|Classification and external resources|
Curling's ulcer or a Curling ulcer is an acute peptic ulcer of the duodenum resulting as a complication from severe burns when reduced plasma volume leads to ischemia and cell necrosis (sloughing) of the gastric mucosa. The condition was first described in 1823 and named for a doctor, Thomas Blizard Curling, who observed ten such patients in 1842.
These stress ulcers (actually shallow multiple erosions) were once a common complication of serious burns, presenting in over 10% of cases, and especially common in child burn victims. They result in perforation and hemorrhage more often than other forms of intestinal ulceration and had correspondingly high mortality rates (at least 80%).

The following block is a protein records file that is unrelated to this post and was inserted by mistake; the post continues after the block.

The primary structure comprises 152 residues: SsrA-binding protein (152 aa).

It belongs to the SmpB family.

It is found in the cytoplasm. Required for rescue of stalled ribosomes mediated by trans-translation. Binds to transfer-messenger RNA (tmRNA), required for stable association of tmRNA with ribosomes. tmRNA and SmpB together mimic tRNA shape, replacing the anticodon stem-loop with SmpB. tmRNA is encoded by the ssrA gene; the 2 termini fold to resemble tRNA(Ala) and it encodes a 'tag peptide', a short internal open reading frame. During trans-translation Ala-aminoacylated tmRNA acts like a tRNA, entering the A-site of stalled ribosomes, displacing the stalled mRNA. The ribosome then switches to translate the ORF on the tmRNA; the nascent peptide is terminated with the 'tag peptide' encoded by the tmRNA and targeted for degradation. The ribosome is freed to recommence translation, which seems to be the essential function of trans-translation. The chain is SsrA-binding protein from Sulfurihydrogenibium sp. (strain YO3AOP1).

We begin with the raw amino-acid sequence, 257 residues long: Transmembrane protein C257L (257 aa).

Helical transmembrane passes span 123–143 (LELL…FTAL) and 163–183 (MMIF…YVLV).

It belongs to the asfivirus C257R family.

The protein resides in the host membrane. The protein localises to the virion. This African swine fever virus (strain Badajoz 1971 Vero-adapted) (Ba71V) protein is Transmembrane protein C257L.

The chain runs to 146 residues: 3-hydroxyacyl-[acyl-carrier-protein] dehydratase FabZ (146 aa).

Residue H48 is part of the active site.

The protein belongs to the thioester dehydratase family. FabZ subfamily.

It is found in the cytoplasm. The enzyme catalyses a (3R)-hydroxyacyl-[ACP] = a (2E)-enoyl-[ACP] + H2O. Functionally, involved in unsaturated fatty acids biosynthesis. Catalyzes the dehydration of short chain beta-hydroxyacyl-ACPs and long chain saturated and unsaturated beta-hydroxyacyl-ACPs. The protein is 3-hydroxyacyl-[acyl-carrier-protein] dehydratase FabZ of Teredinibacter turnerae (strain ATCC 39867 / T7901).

A similar condition involving elevated intracranial pressure is known as Cushing's ulcer.
While emergency surgery was once the only treatment, combination therapies including enteral feeding with powerful antacids such as H2-receptor antagonists or, more recently, proton pump inhibitors such as omeprazole have made Curling's ulcer a rare complication.
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